Palm oil may climb to 4,000 ringgit ($1,277) by the end of the first half, the highest since 2008, as output slows in Indonesia and Malaysia amid “buoyant” demand, said Dorab Mistry, director of Godrej International Ltd.
Futures in Malaysia may advance to 3,300 ringgit a metric ton in January and “gradually” increase to 4,000 ringgit, Mistry said, keeping a forecast made in July. January-delivery futures gained 1.2 percent to 3,173 ringgit a ton at the midday trading break on the Malaysia Derivatives Exchange. Futures have declined 16 percent this year, snapping a two-year gain.
Rising prices may lift world food costs that the United Nations predicts will stay at historically high levels this year, increasing pressure on central banks to raise interest rates. Commodities fell to a 10-month low on Oct. 4 on concern that a deepening European debt crisis may slow global economic growth and curb demand for raw materials.
“With growth in crude palm oil production decelerating and demand remaining buoyant, prices must rise,” said Mistry, who in September correctly predicted the tropical oil would drop to 2,800 ringgit last month. Demand for vegetable oils is expected to grow by 6 million tons in the 2011-2012 marketing year, outpacing global supply, Mistry said yesterday at the China International Oils and Oilseeds conference in Guangzhou.
Mistry cut his estimates for this year’s palm oil production for Malaysia to 18.8 million tons from 19 million tons and Indonesia’s output to 25.2 million tons from 25.5 million tons.
Global output growth for 2011 may be 5.5 million tons from an earlier forecast of 6 million tons, he said. Production may increase by about 2 million tons in 2012, he said.
“In the last few weeks, the pace of increase has been decelerating, particularly in the case of older tall trees,” he said. “Add to that, the weather in Malaysia and in Indonesia has turned far too wet and this leads to flooding, slower harvesting and other related problems.”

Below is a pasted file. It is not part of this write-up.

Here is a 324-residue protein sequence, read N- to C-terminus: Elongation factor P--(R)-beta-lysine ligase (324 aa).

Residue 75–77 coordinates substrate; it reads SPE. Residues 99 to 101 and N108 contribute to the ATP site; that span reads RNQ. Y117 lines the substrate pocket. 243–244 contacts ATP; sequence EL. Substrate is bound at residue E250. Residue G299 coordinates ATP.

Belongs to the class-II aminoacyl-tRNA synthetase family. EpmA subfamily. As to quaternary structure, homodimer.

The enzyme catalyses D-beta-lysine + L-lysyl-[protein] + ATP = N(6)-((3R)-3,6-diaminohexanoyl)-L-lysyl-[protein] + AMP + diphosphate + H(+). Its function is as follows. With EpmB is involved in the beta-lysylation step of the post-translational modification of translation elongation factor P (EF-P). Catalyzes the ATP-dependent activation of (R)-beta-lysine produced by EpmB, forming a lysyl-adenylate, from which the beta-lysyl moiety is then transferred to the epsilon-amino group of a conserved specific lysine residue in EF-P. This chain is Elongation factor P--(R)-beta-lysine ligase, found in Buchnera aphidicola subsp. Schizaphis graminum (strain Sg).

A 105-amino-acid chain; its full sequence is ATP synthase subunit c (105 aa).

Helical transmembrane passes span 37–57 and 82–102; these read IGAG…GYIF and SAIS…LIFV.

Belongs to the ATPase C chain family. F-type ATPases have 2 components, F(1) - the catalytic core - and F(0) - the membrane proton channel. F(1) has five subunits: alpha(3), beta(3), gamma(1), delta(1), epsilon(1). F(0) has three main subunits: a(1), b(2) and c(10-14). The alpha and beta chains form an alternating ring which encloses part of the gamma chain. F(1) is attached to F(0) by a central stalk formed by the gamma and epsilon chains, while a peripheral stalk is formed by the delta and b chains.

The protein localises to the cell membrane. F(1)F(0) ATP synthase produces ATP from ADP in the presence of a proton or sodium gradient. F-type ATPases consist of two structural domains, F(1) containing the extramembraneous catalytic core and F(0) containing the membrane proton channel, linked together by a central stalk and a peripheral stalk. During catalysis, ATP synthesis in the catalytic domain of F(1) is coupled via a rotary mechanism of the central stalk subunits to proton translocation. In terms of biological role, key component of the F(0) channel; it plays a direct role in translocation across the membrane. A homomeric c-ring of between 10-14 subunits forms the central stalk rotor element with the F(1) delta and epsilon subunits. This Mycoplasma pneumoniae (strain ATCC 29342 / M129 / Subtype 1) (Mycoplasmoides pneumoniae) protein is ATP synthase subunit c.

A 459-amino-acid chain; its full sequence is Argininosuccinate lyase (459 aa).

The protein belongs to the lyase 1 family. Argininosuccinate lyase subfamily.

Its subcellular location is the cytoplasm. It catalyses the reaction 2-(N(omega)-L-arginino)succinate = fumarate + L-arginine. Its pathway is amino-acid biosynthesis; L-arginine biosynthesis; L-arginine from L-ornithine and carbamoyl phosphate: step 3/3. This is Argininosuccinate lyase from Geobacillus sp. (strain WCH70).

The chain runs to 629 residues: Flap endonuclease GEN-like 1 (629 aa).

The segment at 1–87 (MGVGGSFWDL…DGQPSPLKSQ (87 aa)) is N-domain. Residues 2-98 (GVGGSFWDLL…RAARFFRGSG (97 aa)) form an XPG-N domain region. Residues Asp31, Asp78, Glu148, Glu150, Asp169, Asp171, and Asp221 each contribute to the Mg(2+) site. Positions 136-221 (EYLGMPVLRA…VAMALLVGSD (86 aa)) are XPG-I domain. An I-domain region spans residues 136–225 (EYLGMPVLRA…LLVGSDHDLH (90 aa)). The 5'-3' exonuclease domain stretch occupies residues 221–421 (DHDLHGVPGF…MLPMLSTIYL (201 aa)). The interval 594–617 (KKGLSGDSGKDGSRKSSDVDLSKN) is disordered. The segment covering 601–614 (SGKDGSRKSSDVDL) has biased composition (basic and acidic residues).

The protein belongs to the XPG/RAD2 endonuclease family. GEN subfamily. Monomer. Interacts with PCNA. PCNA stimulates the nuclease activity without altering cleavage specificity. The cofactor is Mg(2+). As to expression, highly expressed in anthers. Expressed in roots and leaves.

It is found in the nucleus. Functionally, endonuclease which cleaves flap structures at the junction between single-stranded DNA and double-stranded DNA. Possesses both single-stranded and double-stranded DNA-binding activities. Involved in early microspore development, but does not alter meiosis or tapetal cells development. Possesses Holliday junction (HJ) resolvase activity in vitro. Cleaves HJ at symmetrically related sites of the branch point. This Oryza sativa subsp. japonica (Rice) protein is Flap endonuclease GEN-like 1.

Production typically peaks from July to October and tapers off during the rainy season from November onwards. Forecast models suggest the La Nina event is likely to peak towards the end of 2011, and persist into early 2012, Australia’s Bureau of Meteorology said Nov. 9. La Nina, a cooling of the Pacific Ocean, can increase rainfall in Malaysia and Indonesia and cause drier weather in Latin America and southern U.S.
“From November this year, we shall see a drawdown in palm oil stocks,” Mistry said. “It will become a function of price and of spreads to keep stocks in the second half of 2012 at a workable level and to prevent them from falling to a dangerously low level. As stocks decline, the new export tax structure in Indonesia will magnify those changes and create a disproportionate bullish effect on prices.”
Indonesia, the largest grower, cut the maximum tax on refined, bleached and deodorized palm olein to 13 percent from 25 percent efffective Oct. 1, while the tariff on crude palm oil was lowered to a maximum of 22.5 percent from 25 percent.
China, the world’s biggest user of cooking oils, may import larger amounts of oilseeds, vegetable oils and grains, helped by the stronger yuan, to replenish state reserves, he said.
“China will soon become the world’s largest importer of food,” he said. “Our oilseed complex is important to China and China is even more critical to price behavior with each passing year. I expect some recovery in soybean imports and crushing in China in 2012.”
U.S. biodiesel production is expected to pick up “strongly” in the second half of 2012 and Brazil and Argentina, the biggest soybean exporters after the U.S., may increase their biodiesel mandates next year, which will be positive for soybean oil prices, Mistry said. Soybean oil futures in Chicago may trade between 65 and 70 cents a pound by June 2012, he said. December-delivery soybean oil advanced at much as 1.1 percent to 51.54 cents today.
Sunflower oil will stay at parity with soybean oil for most of this time and then move to a small premium, while rapeseed oil in Europe will remain as a premium oil, according to Mistry.
The strength in rapeseed oil prices was supported by the strong demand for biodiesel in Europe and the limited supply due to lower crops in 2011, a 2 percent biodiesel mandate in Canada, exports to the U.S., and the lower rapeseed crop in China.
“The threat of contagion can scuttle this bullish forecast,” Mistry said. “If equities tank, for any reason, then all commodity prices will also fall and will take vegetable oil, oilseeds and meal down as well.”